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I’m a huge basketball fan. And I love the deserved hype the WNBA is getting. I couldn’t be more excited that Angel Reese is on the Chicago Sky. She seems like a female version of Brian Urlacher, Horace Grant, Dick Butkus, Dennis Rodman and other hard nosed, blue collar Chicago legends. I expect she will do amazing things here.

The league is improving by leaps and bounds. Players are getting charter flights to their games now. While the salaries aren’t where they should be yet, many players are receiving great endorsement deals.

All that said, there is still a roster size cap of 12 players which means there are only 144 spots league wide. Not everyone is Angel Reese or Breanna Stewart or A’Ja Wilson where their spot is assured. So a lot of these women are still trying to not rock the boat in some ways. This is evident when it comes to Illinois workers’ compensation benefits.

The nature of playing basketball means that there will be a lot of injuries. The season hasn’t even started and #3 overall pick Kamilla Cardoso is out with a shoulder injury. Second round pick Brynna Maxwell is out with a knee injury. Vet Taya Reimer has been dealing with a concussion.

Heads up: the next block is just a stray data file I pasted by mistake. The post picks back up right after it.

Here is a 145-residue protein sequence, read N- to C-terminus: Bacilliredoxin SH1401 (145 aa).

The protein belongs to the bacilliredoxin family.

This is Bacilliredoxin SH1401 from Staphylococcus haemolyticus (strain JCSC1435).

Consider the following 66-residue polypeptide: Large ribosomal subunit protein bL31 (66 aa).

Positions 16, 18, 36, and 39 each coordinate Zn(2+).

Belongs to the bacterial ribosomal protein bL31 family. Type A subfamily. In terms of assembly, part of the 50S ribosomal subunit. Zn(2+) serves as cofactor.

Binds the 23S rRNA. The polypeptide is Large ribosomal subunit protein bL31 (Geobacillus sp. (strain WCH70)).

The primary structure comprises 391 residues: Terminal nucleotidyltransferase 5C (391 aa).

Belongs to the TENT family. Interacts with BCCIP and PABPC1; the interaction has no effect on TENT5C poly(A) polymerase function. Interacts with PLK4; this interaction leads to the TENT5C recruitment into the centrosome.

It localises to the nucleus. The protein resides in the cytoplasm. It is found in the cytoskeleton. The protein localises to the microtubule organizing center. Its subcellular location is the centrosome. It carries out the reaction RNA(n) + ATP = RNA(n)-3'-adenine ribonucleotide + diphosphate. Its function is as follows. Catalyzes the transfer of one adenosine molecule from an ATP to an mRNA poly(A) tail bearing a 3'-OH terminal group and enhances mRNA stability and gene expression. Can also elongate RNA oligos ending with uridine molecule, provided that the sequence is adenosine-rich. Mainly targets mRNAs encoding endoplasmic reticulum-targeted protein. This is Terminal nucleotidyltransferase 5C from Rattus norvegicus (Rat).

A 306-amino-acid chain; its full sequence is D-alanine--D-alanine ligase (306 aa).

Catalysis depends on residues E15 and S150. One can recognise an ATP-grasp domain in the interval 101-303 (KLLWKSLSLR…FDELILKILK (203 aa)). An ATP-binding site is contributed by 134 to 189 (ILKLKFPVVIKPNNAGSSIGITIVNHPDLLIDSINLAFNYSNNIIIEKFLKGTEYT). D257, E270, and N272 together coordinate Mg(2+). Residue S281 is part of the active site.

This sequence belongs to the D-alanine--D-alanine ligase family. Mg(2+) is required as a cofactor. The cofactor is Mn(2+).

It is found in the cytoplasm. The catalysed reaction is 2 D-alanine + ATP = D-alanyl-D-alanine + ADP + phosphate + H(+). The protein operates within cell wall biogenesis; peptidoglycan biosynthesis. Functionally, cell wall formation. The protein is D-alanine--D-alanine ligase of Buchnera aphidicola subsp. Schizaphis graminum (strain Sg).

There are more injuries to come. It’s just unavoidable. And yet according to the Illinois Workers’ Compensation Commission website, it’s been three years since a Sky player has filed for work comp benefits. Last year forward Morgan Bertsch missed eight games with an ankle injury. She’s healthy now (and was traded) but like any other worker in Illinois she is entitled to a settlement. Same holds true for players who got hurt while playing in Chicago for other teams.

These are women who aren’t making huge salaries. So to pass on a likely five figure, tax free work comp settlement doesn’t make sense. Yet somehow the league has avoided any claims by Sky players since 2021. For players who suffered career ending injuries or long term ones with surgeries, they could be entitled to six figure settlements.

The good news is that all players are subject to the same time limits for filing as every other Illinois injured worker. That means they can file the case within three years of the injury date or two years from the last payment of compensation related to the injury which would be medical bill payment.

These benefits are rights that every worker is entitled to. The next step in the WNBA’s player growth includes collectively not being intimidated by limited roster spots and worried about retaliation if you pursue a right you are entitled to under law.